Sever's disease (calcaneal apophysitis) is a common cause of heel pain, particularly in physically active young people who are about to begin puberty. The cause is uncertain, but it is thought that
the long calf bones of the leg grow faster than the surrounding muscle and soft tissue, causing the Achilles tendon to pull uncomfortably tight.
Sever's disease can result from standing too long, which puts constant pressure on the heel. Poor-fitting shoes can contribute to the condition by not providing enough support or padding for the feet
or by rubbing against the back of the heel. Although Sever's disease can occur in any child, these conditions increase the chances of it happening. Pronated foot (a foot that rolls in at the ankle
when walking), which causes tightness and twisting of the Achilles tendon, thus increasing its pull on the heel's growth plate. Flat or high arch, which affects the angle of the heel within the foot,
causing tightness and shortening of the Achilles tendon. Short leg syndrome (one leg is shorter than the other), which causes the foot on the short leg to bend downward to reach the ground, pulling
on the Achilles tendon. Overweight or obesity, which puts weight-related pressure on the growth plate.
The main symptom of sever's disease is pain and tenderness at the back of the heel which is made worse with physical activity. Tenderness will be felt especially if you press in or give the back of
the heel a squeeze from the sides. There may be a lump over the painful area. Another sign is tight calf muscles resulting with reduced range of motion at the ankle. Pain may go away after a period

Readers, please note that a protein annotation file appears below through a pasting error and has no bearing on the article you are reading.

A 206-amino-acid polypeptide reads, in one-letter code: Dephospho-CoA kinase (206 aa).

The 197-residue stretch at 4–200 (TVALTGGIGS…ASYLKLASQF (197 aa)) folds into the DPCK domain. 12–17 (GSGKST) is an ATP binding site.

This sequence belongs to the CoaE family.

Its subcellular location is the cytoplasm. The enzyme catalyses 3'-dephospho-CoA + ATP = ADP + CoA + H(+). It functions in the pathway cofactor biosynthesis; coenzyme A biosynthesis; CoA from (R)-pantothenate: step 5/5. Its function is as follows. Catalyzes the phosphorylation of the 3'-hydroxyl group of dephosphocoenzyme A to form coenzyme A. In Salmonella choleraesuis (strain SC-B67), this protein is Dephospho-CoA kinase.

of rest from sporting activities only to return when the young person goes back to training.
To diagnose the cause of the child?s heel pain and rule out other more serious conditions, the foot and ankle surgeon obtains a thorough medical history and asks questions about recent activities.
The surgeon will also examine the child?s foot and leg. X-rays are often used to evaluate the condition. Other advanced imaging studies and laboratory tests may also be ordered.
Non Surgical Treatment
Sever?s disease treatment should be based on eliminating pain and restoring normal foot and leg biomechanics. As with most soft tissue injuries the initial treatment is Rest, Ice, and Protect. In the
early phase you?ll most likely be unable to walk pain-free. Our first aim is to provide you with some active rest from pain-provoking activities. "No Pain. No Gain." does not apply in Sever's
disease. If it hurts your child is doing too much exercise. Your child should reduce or cease any activity that causes heel pain. Ice is a simple and effective modality to reduce your pain and
swelling. Please apply for 20-30 minutes each 2 to 4 hours during the initial phase or when you notice that your injury is warm or hot. Most children can tolerate paracetamol as a pain reducing
medication. Check with your doctor. To support and protect your heels, you may need to be wear shock absorbing heel cups or a soft orthotic. Kinesio foot taping may help to provide pain relief.
Perform a well rounded dynamic warm up before activity. Perform a good static stretching routine after activity. Increase core strength. Perform exercises that emphasize active lengthening of the
calf muscles. Use proper footwear. Avoid excessive running or jumping on hard surfaces like concrete by using better surfaces such as asphalt, gymnasium floors or grass.